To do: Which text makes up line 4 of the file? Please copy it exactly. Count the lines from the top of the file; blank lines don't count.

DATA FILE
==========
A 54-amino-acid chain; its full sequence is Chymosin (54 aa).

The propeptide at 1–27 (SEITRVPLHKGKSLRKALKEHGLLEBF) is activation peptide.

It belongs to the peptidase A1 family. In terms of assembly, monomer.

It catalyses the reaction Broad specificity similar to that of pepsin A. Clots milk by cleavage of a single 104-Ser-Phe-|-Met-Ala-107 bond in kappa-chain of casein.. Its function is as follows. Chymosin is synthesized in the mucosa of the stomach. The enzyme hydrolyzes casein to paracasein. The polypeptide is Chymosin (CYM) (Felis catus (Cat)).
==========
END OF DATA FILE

It catalyses the reaction Broad specificity similar to that of pepsin A. Clots milk by cleavage of a single 104-Ser-Phe-|-Met-Ala-107 bond in kappa-chain of casein.. Its function is as follows. Chymosin is synthesized in the mucosa of the stomach. The enzyme hydrolyzes casein to paracasein. The polypeptide is Chymosin (CYM) (Felis catus (Cat)).